The beloved spooky series returns with a six-episode miniseries. Gillian Anderson and David Duchovny are back on the case as Scully and Mulder. In the age of smartphones and digital cameras, proving those alien conspiracies should be a lot easier.
Click on to see all the shows we think will have you glued to your sofa this year.
Former "Doctor Who" companion Arthur Darvill (pictured left) is time-travelling again in this superpowered spin-off from CW's "The Flash" and "Arrow". The show features DC Comics characters including the Atom, Hawkman and Hawkgirl.
Freeze! Co-created by Steve Carell, the cop show spoof goes on the beat with Rashida Jones as Angie Tribeca of the LAPD's RHCU (Really Heinous Crimes Unit). In an interesting fusion of traditional television with binge watching, the first ten episodes appear in one go on TBS on 17 January.
HBO is quick on the draw in this western with robots, co-created by Jonathan Nolan, who co-wrote the "Dark Knight" films with his brother Christopher. It's based on the 1973 film and stars Anthony Hopkins and Ed Harris.
Ashley Pharoah and Matthew Graham, co-creators and writers of "Life On Mars" and "Ashes To Ashes", turn back the clock even further to Victorian England. Ghosts and myths come to life as the industrial revolution brings about monumental changes in this BBC show starring Colin Morgan from "Merlin" (pictured right).
Based on the controversial Vertigo comic by Garth Ennis and Steve Dillon, and developed by Seth Rogen, this HBO show stars Dominic Cooper as a preacher blessed with the word of God, a trigger-happy girlfriend and a best bud who's a vampire.
"Lucifer" is based on the Vertigo comic written by Mike Carey, which is itself a spin-off from the "Sandman" comic written by Neil Gaiman. Welsh actor Tom Ellis plays the devilish antihero, in exile on Earth and helping the LAPD solve crimes.
The infernal action continues with sitcom "Angel from Hell", in which Jane Lynch is an angel on CBS. (Disclosure: CNET News is published by CBS Interactive, a unit of CBS.)
A dystopian vision of non-humans facing discrimination from the humans around them, this is a joint production between American, Australian and New Zealand to air on ABC in Australia and SundanceTV in the US.
The first British production from Netflix explores the lives of Queen Elizabeth II (pictured in 1954, gawd bless 'er) and the royal family. It stars, among others, former "Doctor Who" Matt Smith, as well as John Lithgow as Winston Churchill.
The story goes that Kevin Spacey bought a Netflix subscription for comic and film director Woody Allen so he could see how this streaming business works. When it came to producing his first TV show, Allen chose Amazon Video. "I don't know how I got into this", he admitted. "I have no ideas and I'm not sure where to begin."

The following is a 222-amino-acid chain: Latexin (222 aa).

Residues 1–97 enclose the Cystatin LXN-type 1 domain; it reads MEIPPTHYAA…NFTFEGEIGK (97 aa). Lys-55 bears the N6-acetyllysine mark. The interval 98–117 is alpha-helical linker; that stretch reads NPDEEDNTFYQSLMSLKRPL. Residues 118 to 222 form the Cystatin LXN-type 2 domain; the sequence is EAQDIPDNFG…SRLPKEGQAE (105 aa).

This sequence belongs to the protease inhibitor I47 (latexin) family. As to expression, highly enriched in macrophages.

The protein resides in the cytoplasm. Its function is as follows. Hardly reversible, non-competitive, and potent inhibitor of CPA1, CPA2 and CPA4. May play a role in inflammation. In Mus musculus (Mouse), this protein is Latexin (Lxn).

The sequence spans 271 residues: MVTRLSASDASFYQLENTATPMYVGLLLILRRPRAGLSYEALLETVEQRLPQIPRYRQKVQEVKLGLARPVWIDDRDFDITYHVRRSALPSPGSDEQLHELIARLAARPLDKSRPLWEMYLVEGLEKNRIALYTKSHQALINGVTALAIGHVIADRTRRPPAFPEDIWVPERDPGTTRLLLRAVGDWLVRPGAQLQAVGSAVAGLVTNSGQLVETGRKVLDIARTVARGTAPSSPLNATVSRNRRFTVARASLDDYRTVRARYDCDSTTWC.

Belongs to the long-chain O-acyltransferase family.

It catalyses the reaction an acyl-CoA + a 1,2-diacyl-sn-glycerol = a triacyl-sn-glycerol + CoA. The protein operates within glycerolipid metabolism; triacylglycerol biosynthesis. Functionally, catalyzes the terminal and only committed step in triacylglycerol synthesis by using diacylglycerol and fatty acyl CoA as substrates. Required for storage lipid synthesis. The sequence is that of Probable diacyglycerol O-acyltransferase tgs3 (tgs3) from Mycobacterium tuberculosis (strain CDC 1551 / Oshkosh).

It seems nothing is safe from gritty reboots these days. "The Wizard Of Oz" is reinterpreted with Dorothy and her police dog transported to the war-torn land of Oz. Stylish director Tarsem Singh is in charge.
A spooky series based on the comic by artist Paul Azaceta and Robert Kirkman, author of "The Walking Dead". On Cinemax, the show chronicles the story of Kyle Barnes and his battles with demonic possession.
Co-created by "Lost" producer Carlton Cuse, the show is set in a near future occupied by mysterious alien invaders. Josh Holloway (pictured right) from "Lost" and Sarah Wayne Callies from "The Walking Dead" star.
The story of a corrupt former sheriff who is killed and revived in the body of a younger man by technology billionaires. The lead is British actor Robert Kazinsky, who will also appear in the "Warcraft" movie in 2016.
"Scott Pilgrim" star Mary Elizabeth Winstead uses her brain in this CBS comedy-thriller from the creators of "The Good Wife", in which aliens have eaten the brains of members of the US government. (Disclosure: CNET News is published by CBS Interactive, a unit of CBS.)
The biggest TV show ever shot in Tasmania, this long-gestating AUS$15 million eight-part series stars Matt Le Nevez (pictured left) and Elizabeth Debicki (pictured right) from "The Great Gatsby" and "The Man from UNCLE" remake.
James Bond writers Robert Wade and Neal Purvis adapt Len Deighton's novel, which is set in an alternate world where the Nazis won the war. It's similar to "The Man in the High Castle", a hit on Amazon Video in 2015, but set in the UK and follows a murder mystery in Nazi-occupied London. Sam Riley (pictured) is set to star.
Another book coming to the small screen after an underperforming movie (pictured left), this story of invasion by a foreign power was originally written by John Marsden and is produced by Australia's ABC.
Philip Pullman's trilogy of fantasy novels come to the small screen on BBC One, telling the story of a young girl in a magical world not so different from our own. The show is the first commission from Bad Wolf, a US/UK production company founded by former BBC executives Jane Tranter and Julie Gardner, who helped revive "Doctor Who".
Published:Caption:Richard TrenholmPhoto:Twentieth Century Fox Film/Sunset Boulevard/Corbis
You've heard of post-apocalyptic stories -- this is pre-apocalyptic. BBC series "Hard Sun", by Luther (pictured) creator Neil Cross, follows two detectives in a world doomed to destruction five years from now. How do they maintain order when a life sentence no longer means anything?
Based on the novel by Lev Grossman, this Syfy series sees a young man enroll at a school for magicians only to discover that magic is more real, and more dangerous, than he thought. We're guessing they're talking more than making your watch disappear.
The long running series of fantasy novels by Terry Brooks come to the small screen on MTV, of all places. "Smallville" creators Al Gough and Miles Millar write the series, which will be filmed in New Zealand.